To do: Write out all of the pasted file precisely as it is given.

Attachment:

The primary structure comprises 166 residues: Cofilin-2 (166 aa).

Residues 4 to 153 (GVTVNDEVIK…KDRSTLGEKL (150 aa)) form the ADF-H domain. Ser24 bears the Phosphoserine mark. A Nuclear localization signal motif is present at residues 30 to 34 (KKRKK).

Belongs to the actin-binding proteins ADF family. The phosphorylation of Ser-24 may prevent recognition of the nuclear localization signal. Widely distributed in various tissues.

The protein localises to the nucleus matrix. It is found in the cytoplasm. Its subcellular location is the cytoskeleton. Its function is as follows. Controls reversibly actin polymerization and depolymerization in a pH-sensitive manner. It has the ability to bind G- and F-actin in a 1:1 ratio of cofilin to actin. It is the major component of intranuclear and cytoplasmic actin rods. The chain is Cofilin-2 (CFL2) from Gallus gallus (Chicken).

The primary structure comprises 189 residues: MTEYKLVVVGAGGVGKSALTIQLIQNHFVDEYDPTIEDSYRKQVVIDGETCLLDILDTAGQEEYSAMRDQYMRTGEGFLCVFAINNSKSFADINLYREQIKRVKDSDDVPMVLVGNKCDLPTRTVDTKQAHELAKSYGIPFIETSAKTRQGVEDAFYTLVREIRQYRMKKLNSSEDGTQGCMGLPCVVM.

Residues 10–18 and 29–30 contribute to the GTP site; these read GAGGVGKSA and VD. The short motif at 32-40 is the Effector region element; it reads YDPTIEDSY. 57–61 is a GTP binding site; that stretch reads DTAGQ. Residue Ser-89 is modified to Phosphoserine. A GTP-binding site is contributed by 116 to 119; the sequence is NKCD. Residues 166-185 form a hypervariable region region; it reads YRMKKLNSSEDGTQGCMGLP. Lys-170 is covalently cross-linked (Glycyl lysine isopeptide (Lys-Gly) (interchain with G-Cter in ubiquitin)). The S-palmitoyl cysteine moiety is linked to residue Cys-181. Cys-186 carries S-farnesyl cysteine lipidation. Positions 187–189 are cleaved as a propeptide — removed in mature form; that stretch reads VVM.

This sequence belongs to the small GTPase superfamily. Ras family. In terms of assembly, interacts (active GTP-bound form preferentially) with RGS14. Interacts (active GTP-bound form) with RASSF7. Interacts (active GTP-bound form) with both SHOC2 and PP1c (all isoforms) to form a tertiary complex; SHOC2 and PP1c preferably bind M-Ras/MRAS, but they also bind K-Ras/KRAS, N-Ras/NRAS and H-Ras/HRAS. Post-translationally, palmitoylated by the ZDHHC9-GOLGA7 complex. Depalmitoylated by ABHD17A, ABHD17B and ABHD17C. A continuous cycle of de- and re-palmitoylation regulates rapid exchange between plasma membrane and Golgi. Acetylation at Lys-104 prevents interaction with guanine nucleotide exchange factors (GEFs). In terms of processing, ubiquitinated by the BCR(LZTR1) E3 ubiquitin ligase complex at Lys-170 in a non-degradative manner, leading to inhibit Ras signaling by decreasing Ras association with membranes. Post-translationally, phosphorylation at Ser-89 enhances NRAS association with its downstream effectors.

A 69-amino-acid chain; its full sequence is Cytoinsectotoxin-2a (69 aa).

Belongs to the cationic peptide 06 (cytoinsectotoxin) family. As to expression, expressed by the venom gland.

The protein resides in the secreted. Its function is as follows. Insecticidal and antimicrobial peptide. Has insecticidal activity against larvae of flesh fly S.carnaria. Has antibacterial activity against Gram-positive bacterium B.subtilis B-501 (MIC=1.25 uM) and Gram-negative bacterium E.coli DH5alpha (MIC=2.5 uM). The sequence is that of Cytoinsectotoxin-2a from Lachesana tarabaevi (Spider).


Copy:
The primary structure comprises 166 residues: Cofilin-2 (166 aa).

Residues 4 to 153 (GVTVNDEVIK…KDRSTLGEKL (150 aa)) form the ADF-H domain. Ser24 bears the Phosphoserine mark. A Nuclear localization signal motif is present at residues 30 to 34 (KKRKK).

Belongs to the actin-binding proteins ADF family. The phosphorylation of Ser-24 may prevent recognition of the nuclear localization signal. Widely distributed in various tissues.

The protein localises to the nucleus matrix. It is found in the cytoplasm. Its subcellular location is the cytoskeleton. Its function is as follows. Controls reversibly actin polymerization and depolymerization in a pH-sensitive manner. It has the ability to bind G- and F-actin in a 1:1 ratio of cofilin to actin. It is the major component of intranuclear and cytoplasmic actin rods. The chain is Cofilin-2 (CFL2) from Gallus gallus (Chicken).

The primary structure comprises 189 residues: MTEYKLVVVGAGGVGKSALTIQLIQNHFVDEYDPTIEDSYRKQVVIDGETCLLDILDTAGQEEYSAMRDQYMRTGEGFLCVFAINNSKSFADINLYREQIKRVKDSDDVPMVLVGNKCDLPTRTVDTKQAHELAKSYGIPFIETSAKTRQGVEDAFYTLVREIRQYRMKKLNSSEDGTQGCMGLPCVVM.

Residues 10–18 and 29–30 contribute to the GTP site; these read GAGGVGKSA and VD. The short motif at 32-40 is the Effector region element; it reads YDPTIEDSY. 57–61 is a GTP binding site; that stretch reads DTAGQ. Residue Ser-89 is modified to Phosphoserine. A GTP-binding site is contributed by 116 to 119; the sequence is NKCD. Residues 166-185 form a hypervariable region region; it reads YRMKKLNSSEDGTQGCMGLP. Lys-170 is covalently cross-linked (Glycyl lysine isopeptide (Lys-Gly) (interchain with G-Cter in ubiquitin)). The S-palmitoyl cysteine moiety is linked to residue Cys-181. Cys-186 carries S-farnesyl cysteine lipidation. Positions 187–189 are cleaved as a propeptide — removed in mature form; that stretch reads VVM.

This sequence belongs to the small GTPase superfamily. Ras family. In terms of assembly, interacts (active GTP-bound form preferentially) with RGS14. Interacts (active GTP-bound form) with RASSF7. Interacts (active GTP-bound form) with both SHOC2 and PP1c (all isoforms) to form a tertiary complex; SHOC2 and PP1c preferably bind M-Ras/MRAS, but they also bind K-Ras/KRAS, N-Ras/NRAS and H-Ras/HRAS. Post-translationally, palmitoylated by the ZDHHC9-GOLGA7 complex. Depalmitoylated by ABHD17A, ABHD17B and ABHD17C. A continuous cycle of de- and re-palmitoylation regulates rapid exchange between plasma membrane and Golgi. Acetylation at Lys-104 prevents interaction with guanine nucleotide exchange factors (GEFs). In terms of processing, ubiquitinated by the BCR(LZTR1) E3 ubiquitin ligase complex at Lys-170 in a non-degradative manner, leading to inhibit Ras signaling by decreasing Ras association with membranes. Post-translationally, phosphorylation at Ser-89 enhances NRAS association with its downstream effectors.

A 69-amino-acid chain; its full sequence is Cytoinsectotoxin-2a (69 aa).

Belongs to the cationic peptide 06 (cytoinsectotoxin) family. As to expression, expressed by the venom gland.

The protein resides in the secreted. Its function is as follows. Insecticidal and antimicrobial peptide. Has insecticidal activity against larvae of flesh fly S.carnaria. Has antibacterial activity against Gram-positive bacterium B.subtilis B-501 (MIC=1.25 uM) and Gram-negative bacterium E.coli DH5alpha (MIC=2.5 uM). The sequence is that of Cytoinsectotoxin-2a from Lachesana tarabaevi (Spider).